Oops, I missed that you want to have a digital system (LCD readout, keypad programming and such). My suggestion is pure old-school analog. One simple way to go digital would be to get a digital thermostat available at any hardware store for under $20. This would also give you time-of-day and day-of-week programming.
     
  4. johnyelland1234

    Thread Starter New Member

    Mar 17, 2012
    11
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    Awesome, I never thought of a laptop charger.

    I'm at work at the moment, but will look into everything you said when I get back in :)
     
  5. johnyelland1234

    Thread Starter New Member

    Mar 17, 2012
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    Hi Wayne,

    So alot of those numbers like LM35 etc made no sense to me:) I really am a simpleton.

    I have seen this on dhgate:
    http://www.dhgate.com/220v-digital-...132c6b7b50132e272d2741154.html?recinfo=8,32,6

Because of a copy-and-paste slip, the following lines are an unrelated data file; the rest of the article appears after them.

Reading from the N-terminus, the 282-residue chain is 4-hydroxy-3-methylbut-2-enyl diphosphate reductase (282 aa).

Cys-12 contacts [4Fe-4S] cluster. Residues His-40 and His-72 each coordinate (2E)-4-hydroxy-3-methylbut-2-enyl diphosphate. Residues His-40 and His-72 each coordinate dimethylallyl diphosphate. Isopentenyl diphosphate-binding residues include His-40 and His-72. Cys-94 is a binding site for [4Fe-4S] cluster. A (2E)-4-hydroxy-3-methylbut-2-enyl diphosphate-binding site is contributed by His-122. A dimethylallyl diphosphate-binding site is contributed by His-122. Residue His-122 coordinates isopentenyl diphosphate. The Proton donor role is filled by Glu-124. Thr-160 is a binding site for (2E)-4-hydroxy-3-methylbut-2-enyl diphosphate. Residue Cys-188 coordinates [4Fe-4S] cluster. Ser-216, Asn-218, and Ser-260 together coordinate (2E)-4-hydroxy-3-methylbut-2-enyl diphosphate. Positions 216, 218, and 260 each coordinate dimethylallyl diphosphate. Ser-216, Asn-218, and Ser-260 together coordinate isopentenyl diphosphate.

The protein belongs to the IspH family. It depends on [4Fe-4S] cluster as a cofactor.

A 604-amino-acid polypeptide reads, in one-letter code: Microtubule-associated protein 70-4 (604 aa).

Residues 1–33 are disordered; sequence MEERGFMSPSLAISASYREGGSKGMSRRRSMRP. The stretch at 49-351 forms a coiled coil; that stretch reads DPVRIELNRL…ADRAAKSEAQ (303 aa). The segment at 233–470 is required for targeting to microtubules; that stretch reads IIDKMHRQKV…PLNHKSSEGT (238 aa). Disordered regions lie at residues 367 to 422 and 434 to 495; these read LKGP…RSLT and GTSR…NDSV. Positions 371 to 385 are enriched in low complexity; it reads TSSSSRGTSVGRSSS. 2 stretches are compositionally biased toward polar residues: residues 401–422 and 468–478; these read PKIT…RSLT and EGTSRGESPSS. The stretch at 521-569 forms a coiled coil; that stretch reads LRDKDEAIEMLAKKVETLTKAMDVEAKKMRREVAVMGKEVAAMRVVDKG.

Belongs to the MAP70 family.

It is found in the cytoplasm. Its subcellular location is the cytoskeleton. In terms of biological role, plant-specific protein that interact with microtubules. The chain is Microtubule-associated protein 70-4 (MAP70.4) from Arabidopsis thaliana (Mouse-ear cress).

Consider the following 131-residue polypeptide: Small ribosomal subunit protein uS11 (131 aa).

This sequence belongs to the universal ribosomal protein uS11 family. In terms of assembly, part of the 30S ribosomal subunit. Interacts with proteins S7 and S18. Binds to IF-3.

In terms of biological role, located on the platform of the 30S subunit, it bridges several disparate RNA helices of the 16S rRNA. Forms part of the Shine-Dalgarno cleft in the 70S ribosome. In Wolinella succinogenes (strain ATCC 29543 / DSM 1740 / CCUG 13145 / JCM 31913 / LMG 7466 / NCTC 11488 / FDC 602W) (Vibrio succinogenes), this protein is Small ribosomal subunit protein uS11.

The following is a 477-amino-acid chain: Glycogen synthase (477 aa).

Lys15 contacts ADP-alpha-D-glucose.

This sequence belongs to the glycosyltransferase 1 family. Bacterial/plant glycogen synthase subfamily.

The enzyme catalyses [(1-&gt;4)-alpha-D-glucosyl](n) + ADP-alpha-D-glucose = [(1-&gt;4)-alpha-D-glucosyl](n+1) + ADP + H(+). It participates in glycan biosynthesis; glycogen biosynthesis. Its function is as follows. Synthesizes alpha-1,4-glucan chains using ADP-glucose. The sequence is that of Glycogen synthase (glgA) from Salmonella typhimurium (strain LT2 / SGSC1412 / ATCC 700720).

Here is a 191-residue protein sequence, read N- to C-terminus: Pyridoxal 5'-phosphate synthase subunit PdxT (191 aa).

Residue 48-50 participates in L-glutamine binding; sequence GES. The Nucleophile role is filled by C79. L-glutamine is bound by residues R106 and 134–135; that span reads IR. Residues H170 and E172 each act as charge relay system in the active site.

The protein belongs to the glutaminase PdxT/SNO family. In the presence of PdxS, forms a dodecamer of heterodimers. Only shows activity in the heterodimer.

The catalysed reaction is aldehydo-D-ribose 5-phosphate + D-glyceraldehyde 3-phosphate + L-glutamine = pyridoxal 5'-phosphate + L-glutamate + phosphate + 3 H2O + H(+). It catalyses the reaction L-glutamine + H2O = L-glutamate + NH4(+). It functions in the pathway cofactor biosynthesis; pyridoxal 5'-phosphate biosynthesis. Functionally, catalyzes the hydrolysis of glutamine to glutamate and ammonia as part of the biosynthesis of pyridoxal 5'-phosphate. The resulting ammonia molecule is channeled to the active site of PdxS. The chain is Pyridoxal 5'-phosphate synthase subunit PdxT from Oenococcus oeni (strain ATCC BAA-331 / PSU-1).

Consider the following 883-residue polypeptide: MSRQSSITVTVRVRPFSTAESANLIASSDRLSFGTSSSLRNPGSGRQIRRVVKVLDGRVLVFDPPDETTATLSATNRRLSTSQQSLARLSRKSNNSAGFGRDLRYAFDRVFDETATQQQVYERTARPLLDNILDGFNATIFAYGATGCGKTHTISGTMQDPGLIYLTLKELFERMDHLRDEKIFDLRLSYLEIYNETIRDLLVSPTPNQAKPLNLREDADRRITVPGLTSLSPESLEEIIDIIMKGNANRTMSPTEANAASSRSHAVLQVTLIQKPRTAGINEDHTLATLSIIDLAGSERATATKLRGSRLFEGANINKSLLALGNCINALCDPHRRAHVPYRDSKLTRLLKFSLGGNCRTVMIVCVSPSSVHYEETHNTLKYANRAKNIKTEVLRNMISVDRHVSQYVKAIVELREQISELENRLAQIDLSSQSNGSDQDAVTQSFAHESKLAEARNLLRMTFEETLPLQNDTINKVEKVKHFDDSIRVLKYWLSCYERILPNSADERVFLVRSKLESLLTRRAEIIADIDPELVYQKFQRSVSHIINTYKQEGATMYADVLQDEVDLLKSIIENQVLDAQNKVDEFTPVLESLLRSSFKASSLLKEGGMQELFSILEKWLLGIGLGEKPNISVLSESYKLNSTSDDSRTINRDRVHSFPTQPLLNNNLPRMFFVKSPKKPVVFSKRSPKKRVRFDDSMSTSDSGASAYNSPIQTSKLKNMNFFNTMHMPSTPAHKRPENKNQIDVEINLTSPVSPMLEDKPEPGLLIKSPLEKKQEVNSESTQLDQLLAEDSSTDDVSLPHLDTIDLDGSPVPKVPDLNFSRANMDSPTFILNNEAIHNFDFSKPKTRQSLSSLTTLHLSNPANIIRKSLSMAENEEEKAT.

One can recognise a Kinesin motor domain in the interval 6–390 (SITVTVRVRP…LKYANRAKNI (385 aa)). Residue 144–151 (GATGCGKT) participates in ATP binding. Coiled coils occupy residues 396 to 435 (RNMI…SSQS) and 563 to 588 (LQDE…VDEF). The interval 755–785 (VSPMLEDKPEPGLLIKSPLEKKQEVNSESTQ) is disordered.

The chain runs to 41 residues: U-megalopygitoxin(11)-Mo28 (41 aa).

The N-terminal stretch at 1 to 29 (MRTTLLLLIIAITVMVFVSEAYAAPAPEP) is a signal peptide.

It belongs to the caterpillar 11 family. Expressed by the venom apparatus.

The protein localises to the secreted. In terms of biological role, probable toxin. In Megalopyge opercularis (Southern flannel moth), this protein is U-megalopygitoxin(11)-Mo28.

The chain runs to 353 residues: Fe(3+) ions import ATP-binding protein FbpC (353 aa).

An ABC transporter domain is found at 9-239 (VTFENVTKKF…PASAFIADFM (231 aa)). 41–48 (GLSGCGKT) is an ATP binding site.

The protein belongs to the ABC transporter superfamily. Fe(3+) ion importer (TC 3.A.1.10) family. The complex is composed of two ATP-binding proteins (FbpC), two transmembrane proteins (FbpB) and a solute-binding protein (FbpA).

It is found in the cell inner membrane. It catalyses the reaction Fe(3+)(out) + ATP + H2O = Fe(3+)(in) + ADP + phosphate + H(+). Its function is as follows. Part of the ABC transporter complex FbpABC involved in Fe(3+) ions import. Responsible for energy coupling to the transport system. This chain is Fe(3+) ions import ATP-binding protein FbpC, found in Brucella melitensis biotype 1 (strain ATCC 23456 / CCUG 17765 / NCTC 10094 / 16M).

Would this be suitable for my setup?

    It's rated at 220V, but obviously mains power in the uk is 240v. Can I still use it or is it going to go pop?

    I have ordered a 12v power supply for this, to power the alarms, piezo buzzer and water bowl system.

    Thanks for pointing me in this direction, it has saved me a fair bit of work and is still a pretty big electronics project for a first one.
     
  6. evilclem

    Member

    Dec 20, 2011
    118
    16
    First and foremost, ensure that the earth wire is well secured to the IP66 enclosure, baseplate and door.